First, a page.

• Crop Margin Protection – allows margin insurance to be developed for all crops that is subsidized by taxpayers
  • Makes enterprise (all tracts of one crop) and whole farm units permanent.
  • Creates separate enterprise units for irrigated and non-irrigated crops, meaning a greater likelihood of taxpayer payouts since less risky land is separately insured from riskier farmland
  • Budget Limitation on renegotiation of the Standard Reinsurance Agreement (Sec. 11012) must try to be revenue neutral, meaning future agreements between USDA and private crop insurance companies (intended to negotiate their annual subsidies for selling and servicing crop insurance policies) will not be allowed to save taxpayer dollars. Any savings from renegotiating must be given to insurance companies via increasing the administrative and operating subsidy or increasing the Underwriting Gains (instead of paying down the deficit). 
  • Sodsaver language – to reduce crop insurance subsidies for people tearing up native grasslands to plant crops – applies to 6 states including Prairie Pothole states (ND, SD, IA, MN, and MT) plus NE. After enactment, if someone breaks native sod to plant an annual crop, their crop insurance premium subsidies will be reduced 50 percentage points for the first four years of production (after which it would no longer be penalized). Annual report on cropland acreage and changes in acreage in each applicable county and state is required
  • Beginning and disadvantaged farmers get a 10% boost in their premium subsidies
  • Stacked Income Protection Program (STAX) – a new shallow loss program only for cotton – covers between 70 and 90% of expected revenue. 80% of premium paid by taxpayers
  • Mandates peanut revenue insurance. Says the effective price for peanuts will be the Rotterdam price index, “or other appropriate price as determined by the Secretary) p. 844. But there is an “adjustment” section allowing the USDA Risk Management Agency and Federal Crop Insurance Corporation to adjust the price as needed “to correct distortions”. IF there is an adjustment it has to be done in an open and transparent manner and a report must be sent to the Committees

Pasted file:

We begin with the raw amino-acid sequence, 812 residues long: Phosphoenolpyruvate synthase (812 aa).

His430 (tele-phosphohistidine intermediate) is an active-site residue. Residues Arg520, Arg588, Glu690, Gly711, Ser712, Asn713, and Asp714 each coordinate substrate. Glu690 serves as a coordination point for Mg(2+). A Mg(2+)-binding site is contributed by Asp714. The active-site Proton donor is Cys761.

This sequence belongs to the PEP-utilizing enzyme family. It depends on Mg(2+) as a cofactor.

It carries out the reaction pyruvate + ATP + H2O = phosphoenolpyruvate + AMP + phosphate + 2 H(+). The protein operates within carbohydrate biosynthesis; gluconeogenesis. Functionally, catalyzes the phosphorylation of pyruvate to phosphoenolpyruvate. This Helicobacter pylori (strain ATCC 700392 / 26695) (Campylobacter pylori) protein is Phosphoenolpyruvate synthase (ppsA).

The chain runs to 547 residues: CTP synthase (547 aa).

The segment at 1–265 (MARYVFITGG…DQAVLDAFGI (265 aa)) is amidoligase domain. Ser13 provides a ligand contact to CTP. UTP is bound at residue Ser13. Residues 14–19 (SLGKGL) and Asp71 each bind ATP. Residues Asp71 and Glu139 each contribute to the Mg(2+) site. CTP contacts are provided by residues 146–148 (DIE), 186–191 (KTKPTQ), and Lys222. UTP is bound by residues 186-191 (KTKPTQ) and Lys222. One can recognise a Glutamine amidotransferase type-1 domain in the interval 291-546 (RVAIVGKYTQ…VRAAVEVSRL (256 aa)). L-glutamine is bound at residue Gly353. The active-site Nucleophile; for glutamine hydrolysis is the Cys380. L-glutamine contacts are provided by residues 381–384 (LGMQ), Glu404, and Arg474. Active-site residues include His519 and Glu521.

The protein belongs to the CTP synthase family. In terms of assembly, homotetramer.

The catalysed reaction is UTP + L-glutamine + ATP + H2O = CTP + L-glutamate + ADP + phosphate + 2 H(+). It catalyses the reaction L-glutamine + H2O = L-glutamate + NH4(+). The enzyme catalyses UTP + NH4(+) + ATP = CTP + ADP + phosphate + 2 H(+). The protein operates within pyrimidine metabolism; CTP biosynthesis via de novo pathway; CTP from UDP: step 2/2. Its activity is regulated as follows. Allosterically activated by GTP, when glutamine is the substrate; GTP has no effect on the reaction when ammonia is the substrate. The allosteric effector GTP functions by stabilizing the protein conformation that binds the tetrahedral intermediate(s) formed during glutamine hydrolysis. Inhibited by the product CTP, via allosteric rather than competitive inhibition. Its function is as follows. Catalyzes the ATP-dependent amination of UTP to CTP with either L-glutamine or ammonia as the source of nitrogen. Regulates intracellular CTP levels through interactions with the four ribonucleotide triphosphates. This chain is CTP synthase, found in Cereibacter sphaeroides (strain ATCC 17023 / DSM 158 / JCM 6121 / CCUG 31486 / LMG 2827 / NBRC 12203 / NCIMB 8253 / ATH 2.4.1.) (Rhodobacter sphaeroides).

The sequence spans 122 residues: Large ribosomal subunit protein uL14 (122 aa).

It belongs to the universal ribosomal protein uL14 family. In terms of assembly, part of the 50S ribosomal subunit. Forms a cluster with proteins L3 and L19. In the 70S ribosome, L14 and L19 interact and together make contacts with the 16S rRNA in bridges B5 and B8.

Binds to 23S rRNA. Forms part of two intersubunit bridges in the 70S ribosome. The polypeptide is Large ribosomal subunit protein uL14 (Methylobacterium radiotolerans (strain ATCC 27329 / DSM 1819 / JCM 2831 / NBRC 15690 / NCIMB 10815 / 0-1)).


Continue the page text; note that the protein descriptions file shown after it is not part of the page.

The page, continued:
• Sec. 11021: Crop insurance fraud. May use up to $9 million a year to review policies and plans, and to maintain actuarial soundness
  • Sec. 11022: R&D priorities. Policies that increase participation by producers of under-served agricultural commodities, including sweet sorghum, biomass sorghum, rice, peanuts, sugarcane, alfalfa, pennycress, dedicated energy crops, and specialty crops’
  • Margin Coverage for Catfish included
  • Other special interest crop insurance provisions:  Biomass and Sweet Sorghum Energy Crop Insurance, Study of Swine Catastrophic Disease Program, Whole Farm Diversified Risk Management (liability limitation would be $1.5 million), Study on Poultry Catastrophic Disease Program, Poultry Business Interruption Insurance (caused by integrator bankruptcy), Study of Food Safety Insurance, and Alfalfa Crop Insurance. The manager's report also includes support for a new irrigated grain sorghum policy.
  • Sec. 11023: Crop Insurance for Organic Crops. Insurance for organics to be based on organic prices no later than 2015 reinsurance year. Also requires an annual report on the extent organics are insured, progress made, new approaches to insurance, recommendations
  • Sec. 11026: Index-based weather insurance pilot program for livestock and other underserved commodities.

Miscellaneous Special Interest Carve-outs:

  • Maple syrup:  New grants to support the domestic maple syrup industry are authorized in the Senate’s Acer Access and Development Program and the final conference report
  • Pulse crops (dry peas, beans, and lentils):  Sen. Cantwell (D-WA) successfully secured an amendment on the Senate floor to add taxpayer spending for “encouraging greater awareness and interest in the number and variety of pulse crop products available to schoolchildren” which is included in the final bill
  • Santa’s reindeer (farm-raised deer and elk):  Sen. Hoeven (R-ND) convinced the Senate Agriculture Committee to tack on research grants to prevent and diagnose diseases affecting farmed deer and elk, which also made it into the final bill
  • Cotton, wool, and citrus:  The final bill, at the behest of Sen. Baucus (D-MT), would establish trust funds for cotton, wool, and citrus to be known as the following:  “Pima Cotton Trust Fund,” “Agriculture Wool Apparel Manufacturers Trust Fund,” and the “Citrus Disease Research and Development Trust Fund.” While no known cotton or citrus is grown in Montana, as Chairman of the Finance Committee, Sen. Baucus brought up similar legislation for a successful vote in 2012 that evidently didn’t become law
  • 2 catfish inspection offices remain, one at USDA and another at FDA, so Sen. McCain’s (R-AZ) amendment failed to be included even though it passed by voice vote in 2012 (but was denied a vote on the 2013 Senate farm bill) and passed through the House Agriculture Committee and final House bill. 
  • $1.5 million for the Sheep Industry Improvement Center even though the House voted to repeal the program
  • Industry-funded promotion, research and information program for fresh cut Christmas trees
  • Olive oil trade considerations to be taken into account by USDA and other agencies
  • Surveillance program for low pathogenic avian influenza for commercial poultry
  • Sense of Congress urging the Secretary of Agriculture to recognize the threat feral swine pose to the agricultural industry and to prioritize eradication of feral swine

[1] For more information on STAX, see below under Crop Insurance Title



Go to Top